associated with raspberry, Pratylenchus penetrans , the root lesion nematode, is the most economically important ( McElroy, 1991 ). Feeding on roots by Pratylenchus penetrans (Cobb) Filipjev and Schuurmans Stekhoven can reduce the capacity of the plant to
Inga A. Zasada and Patrick P. Moore
Yunliang Peng, Wanrong Chen and Maurice Moens
Methods to screen for resistance to root-lesion nematode Pratylenchus penetrans in Rosa were modified to screen-rooted materials. Sixty days after rooting, plants were transplanted into 50-mL pots filled with river sand and each inoculated with 500 P. penetrans in 400 μL water 10 days later. The inoculated plants were fertilized weekly and incubated in a growth chamber or a greenhouse for 5 months when nematodes were extracted from the sand and root system and enumerated. When used for screening of the 131 Rosa accessions, this approach allowed the observation of a large variation in host suitability. While a majority of the accessions supported the multiplication of P. penetrans, previously reported resistance of R. multiflora `K1' and R. virginiana to P. penetrans was confirmed. Rosa laevigata anemoides allowed a significantly lower nematode multiplication than the currently prevalent rootstock R. corymbifera `Laxa'.
Alan W. McKeown, John W. Potter, Mary Gartshore and Peter Carson
Root lesion nematodes (Pratylenchus penetrans Cobb) are well-adapted to sandy soils and have a host range including most agronomic, horticultural, and wild species grown in Ontario. As native climax sand-prairie species have coexisted with the nematode for millennia, resistance or tolerance may have developed. We have screened using the Baermann pan technique, soil samples taken from a private collection of sand-prairie species collected from local prairie remnants. Several species [Liatris cylindracea Michx., Monarda punctata L., Pycnanthemum virginianum L., Echinacea purpurea (L.) Moench] proved to be excellent hosts (>500/kg of soil) of root lesion nematode, confirming the presence of this nematode in the soil. Over two seasons, we determined that 10 plant species belonging to the families Asclepiadaceae, Compositae, Graminae, and Leguminosae to support very low numbers of P. penetrans. Brown-eyed susan (Rudbeckia hirta L.) had no root lesion nematodes throughout both seasons, Butterfly weed (Asclepias tuberosa L.) very low counts, while Switch grass (Panicum virgatum L.) and Indian grass [Sorghastrum nutans (L.) Nash] had detectable root lesion nematodes on only one sampling date each year. Big Bluestem (Andropogon gerardii Vitman), Little Bluestem [Schizachyrium scoparium (Michx) Nash], Sand Dropseed [Sporobolus cryptandrus (Torr.) Gray], Side-oats Grama [Bouteloua curtipendula (Michx.)) Torr], Broomsedge (Andropogon virginicus L.), Bush clover [Lespedeza capitata (Michx] also are poor hosts. These species have potential as cover or rotation crops useful for nematode management.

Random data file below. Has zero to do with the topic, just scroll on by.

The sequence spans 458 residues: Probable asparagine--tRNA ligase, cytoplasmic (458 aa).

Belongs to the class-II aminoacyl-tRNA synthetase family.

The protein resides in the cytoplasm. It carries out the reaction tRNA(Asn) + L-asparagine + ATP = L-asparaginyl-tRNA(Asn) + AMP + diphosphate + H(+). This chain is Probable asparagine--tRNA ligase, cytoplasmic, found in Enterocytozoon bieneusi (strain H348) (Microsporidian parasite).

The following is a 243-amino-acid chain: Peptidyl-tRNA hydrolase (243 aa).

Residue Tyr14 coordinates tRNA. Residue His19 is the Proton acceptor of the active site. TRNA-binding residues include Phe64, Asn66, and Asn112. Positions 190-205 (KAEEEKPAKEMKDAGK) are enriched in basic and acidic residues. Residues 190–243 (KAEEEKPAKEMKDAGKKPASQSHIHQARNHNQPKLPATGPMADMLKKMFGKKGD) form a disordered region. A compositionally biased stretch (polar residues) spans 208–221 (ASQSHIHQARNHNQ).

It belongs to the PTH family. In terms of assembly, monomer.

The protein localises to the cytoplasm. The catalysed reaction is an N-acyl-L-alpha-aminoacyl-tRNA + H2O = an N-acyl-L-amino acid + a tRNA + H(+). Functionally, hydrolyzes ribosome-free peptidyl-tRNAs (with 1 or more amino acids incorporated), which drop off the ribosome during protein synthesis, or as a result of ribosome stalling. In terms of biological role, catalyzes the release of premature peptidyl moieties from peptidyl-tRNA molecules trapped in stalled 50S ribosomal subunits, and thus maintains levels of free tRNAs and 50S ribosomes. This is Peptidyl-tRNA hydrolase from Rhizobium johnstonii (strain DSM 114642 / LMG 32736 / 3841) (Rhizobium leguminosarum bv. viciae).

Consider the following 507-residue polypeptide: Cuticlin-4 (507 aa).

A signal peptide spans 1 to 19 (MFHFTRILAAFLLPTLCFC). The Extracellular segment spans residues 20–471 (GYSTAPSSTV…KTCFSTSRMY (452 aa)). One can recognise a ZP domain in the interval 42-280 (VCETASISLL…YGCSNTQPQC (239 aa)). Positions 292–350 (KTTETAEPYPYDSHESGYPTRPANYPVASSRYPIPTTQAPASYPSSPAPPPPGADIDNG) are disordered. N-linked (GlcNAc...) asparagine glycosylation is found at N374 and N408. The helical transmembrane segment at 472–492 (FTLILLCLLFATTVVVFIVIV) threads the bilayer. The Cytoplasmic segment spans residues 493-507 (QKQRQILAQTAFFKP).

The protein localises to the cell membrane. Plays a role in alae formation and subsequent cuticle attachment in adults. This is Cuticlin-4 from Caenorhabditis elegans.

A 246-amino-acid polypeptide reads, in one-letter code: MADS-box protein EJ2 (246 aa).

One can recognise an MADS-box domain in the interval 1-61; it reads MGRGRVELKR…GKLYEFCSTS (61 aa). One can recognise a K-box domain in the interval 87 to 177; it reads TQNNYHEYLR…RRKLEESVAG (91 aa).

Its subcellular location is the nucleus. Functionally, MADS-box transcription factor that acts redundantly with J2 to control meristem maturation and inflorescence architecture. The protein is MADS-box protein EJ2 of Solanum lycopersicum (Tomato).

A.W. McKeown, J.W. Potter, M. Gartshore and P. Carson